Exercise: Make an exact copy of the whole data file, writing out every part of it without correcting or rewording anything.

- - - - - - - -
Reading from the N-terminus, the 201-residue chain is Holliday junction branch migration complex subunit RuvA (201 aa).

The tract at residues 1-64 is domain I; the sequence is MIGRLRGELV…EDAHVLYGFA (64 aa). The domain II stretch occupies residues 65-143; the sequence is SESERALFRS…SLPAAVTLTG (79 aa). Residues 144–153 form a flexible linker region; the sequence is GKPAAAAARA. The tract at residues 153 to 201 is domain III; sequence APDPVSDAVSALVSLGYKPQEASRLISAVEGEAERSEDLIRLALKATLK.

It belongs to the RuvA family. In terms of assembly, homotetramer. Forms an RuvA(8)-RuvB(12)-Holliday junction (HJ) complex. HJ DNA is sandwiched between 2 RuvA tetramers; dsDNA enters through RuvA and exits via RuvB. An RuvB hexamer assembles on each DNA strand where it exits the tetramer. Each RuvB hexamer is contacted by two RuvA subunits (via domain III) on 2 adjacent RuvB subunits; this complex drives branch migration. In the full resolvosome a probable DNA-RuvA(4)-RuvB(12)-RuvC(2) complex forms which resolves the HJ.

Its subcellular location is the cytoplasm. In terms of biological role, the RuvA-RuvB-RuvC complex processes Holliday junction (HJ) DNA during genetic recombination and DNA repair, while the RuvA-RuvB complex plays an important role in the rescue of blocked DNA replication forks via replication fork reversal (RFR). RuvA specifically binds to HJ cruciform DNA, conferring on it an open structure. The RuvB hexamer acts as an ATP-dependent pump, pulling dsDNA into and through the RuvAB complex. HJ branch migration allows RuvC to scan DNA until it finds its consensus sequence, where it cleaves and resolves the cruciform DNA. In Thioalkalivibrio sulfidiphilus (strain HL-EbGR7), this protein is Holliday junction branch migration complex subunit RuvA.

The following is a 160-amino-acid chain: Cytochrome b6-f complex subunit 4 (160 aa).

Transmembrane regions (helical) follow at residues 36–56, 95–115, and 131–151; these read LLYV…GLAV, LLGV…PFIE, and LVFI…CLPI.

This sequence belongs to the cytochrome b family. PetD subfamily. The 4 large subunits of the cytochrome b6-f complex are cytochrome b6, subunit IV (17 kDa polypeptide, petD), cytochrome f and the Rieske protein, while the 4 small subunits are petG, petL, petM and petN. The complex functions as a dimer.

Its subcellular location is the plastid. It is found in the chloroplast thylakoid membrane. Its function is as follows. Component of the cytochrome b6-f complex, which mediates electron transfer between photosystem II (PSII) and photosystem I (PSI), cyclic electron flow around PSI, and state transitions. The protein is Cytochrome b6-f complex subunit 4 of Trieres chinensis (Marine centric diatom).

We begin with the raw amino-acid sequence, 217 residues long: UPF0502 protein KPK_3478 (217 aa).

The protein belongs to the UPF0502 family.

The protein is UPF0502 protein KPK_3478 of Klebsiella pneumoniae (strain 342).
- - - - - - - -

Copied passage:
Reading from the N-terminus, the 201-residue chain is Holliday junction branch migration complex subunit RuvA (201 aa).

The tract at residues 1-64 is domain I; the sequence is MIGRLRGELV…EDAHVLYGFA (64 aa). The domain II stretch occupies residues 65-143; the sequence is SESERALFRS…SLPAAVTLTG (79 aa). Residues 144–153 form a flexible linker region; the sequence is GKPAAAAARA. The tract at residues 153 to 201 is domain III; sequence APDPVSDAVSALVSLGYKPQEASRLISAVEGEAERSEDLIRLALKATLK.

It belongs to the RuvA family. In terms of assembly, homotetramer. Forms an RuvA(8)-RuvB(12)-Holliday junction (HJ) complex. HJ DNA is sandwiched between 2 RuvA tetramers; dsDNA enters through RuvA and exits via RuvB. An RuvB hexamer assembles on each DNA strand where it exits the tetramer. Each RuvB hexamer is contacted by two RuvA subunits (via domain III) on 2 adjacent RuvB subunits; this complex drives branch migration. In the full resolvosome a probable DNA-RuvA(4)-RuvB(12)-RuvC(2) complex forms which resolves the HJ.

Its subcellular location is the cytoplasm. In terms of biological role, the RuvA-RuvB-RuvC complex processes Holliday junction (HJ) DNA during genetic recombination and DNA repair, while the RuvA-RuvB complex plays an important role in the rescue of blocked DNA replication forks via replication fork reversal (RFR). RuvA specifically binds to HJ cruciform DNA, conferring on it an open structure. The RuvB hexamer acts as an ATP-dependent pump, pulling dsDNA into and through the RuvAB complex. HJ branch migration allows RuvC to scan DNA until it finds its consensus sequence, where it cleaves and resolves the cruciform DNA. In Thioalkalivibrio sulfidiphilus (strain HL-EbGR7), this protein is Holliday junction branch migration complex subunit RuvA.

The following is a 160-amino-acid chain: Cytochrome b6-f complex subunit 4 (160 aa).

Transmembrane regions (helical) follow at residues 36–56, 95–115, and 131–151; these read LLYV…GLAV, LLGV…PFIE, and LVFI…CLPI.

This sequence belongs to the cytochrome b family. PetD subfamily. The 4 large subunits of the cytochrome b6-f complex are cytochrome b6, subunit IV (17 kDa polypeptide, petD), cytochrome f and the Rieske protein, while the 4 small subunits are petG, petL, petM and petN. The complex functions as a dimer.

Its subcellular location is the plastid. It is found in the chloroplast thylakoid membrane. Its function is as follows. Component of the cytochrome b6-f complex, which mediates electron transfer between photosystem II (PSII) and photosystem I (PSI), cyclic electron flow around PSI, and state transitions. The protein is Cytochrome b6-f complex subunit 4 of Trieres chinensis (Marine centric diatom).

We begin with the raw amino-acid sequence, 217 residues long: UPF0502 protein KPK_3478 (217 aa).

The protein belongs to the UPF0502 family.

The protein is UPF0502 protein KPK_3478 of Klebsiella pneumoniae (strain 342).